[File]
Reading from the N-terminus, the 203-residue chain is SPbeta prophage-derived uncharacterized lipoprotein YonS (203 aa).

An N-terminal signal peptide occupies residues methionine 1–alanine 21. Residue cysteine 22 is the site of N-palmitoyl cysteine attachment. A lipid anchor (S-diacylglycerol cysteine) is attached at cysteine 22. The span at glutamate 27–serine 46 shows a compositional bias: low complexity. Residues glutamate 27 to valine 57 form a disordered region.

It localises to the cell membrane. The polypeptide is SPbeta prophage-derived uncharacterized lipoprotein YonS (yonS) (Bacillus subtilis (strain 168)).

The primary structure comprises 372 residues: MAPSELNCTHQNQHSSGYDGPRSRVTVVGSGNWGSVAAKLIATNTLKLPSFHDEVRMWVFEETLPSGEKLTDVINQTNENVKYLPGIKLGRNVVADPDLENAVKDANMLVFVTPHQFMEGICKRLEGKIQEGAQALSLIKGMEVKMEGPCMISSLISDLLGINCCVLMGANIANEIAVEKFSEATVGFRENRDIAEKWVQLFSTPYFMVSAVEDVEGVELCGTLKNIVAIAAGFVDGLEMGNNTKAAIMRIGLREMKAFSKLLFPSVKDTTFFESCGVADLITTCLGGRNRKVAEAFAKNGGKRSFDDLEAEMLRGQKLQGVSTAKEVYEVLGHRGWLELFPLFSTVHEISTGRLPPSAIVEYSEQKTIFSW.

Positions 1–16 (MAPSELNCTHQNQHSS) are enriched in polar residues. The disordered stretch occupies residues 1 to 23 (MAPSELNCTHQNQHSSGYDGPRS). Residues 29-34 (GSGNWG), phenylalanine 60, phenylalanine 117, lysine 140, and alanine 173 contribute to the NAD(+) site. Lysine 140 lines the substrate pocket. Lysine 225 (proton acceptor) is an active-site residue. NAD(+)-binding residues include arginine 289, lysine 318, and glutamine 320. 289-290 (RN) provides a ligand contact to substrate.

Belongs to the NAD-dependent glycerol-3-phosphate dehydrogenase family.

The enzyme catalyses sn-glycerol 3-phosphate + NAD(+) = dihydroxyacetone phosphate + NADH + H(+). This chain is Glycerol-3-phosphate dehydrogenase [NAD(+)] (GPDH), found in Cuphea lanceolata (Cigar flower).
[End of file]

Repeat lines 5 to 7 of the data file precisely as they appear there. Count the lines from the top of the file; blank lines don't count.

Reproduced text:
Positions 1–16 (MAPSELNCTHQNQHSS) are enriched in polar residues. The disordered stretch occupies residues 1 to 23 (MAPSELNCTHQNQHSSGYDGPRS). Residues 29-34 (GSGNWG), phenylalanine 60, phenylalanine 117, lysine 140, and alanine 173 contribute to the NAD(+) site. Lysine 140 lines the substrate pocket. Lysine 225 (proton acceptor) is an active-site residue. NAD(+)-binding residues include arginine 289, lysine 318, and glutamine 320. 289-290 (RN) provides a ligand contact to substrate.

Belongs to the NAD-dependent glycerol-3-phosphate dehydrogenase family.

The enzyme catalyses sn-glycerol 3-phosphate + NAD(+) = dihydroxyacetone phosphate + NADH + H(+). This chain is Glycerol-3-phosphate dehydrogenase [NAD(+)] (GPDH), found in Cuphea lanceolata (Cigar flower).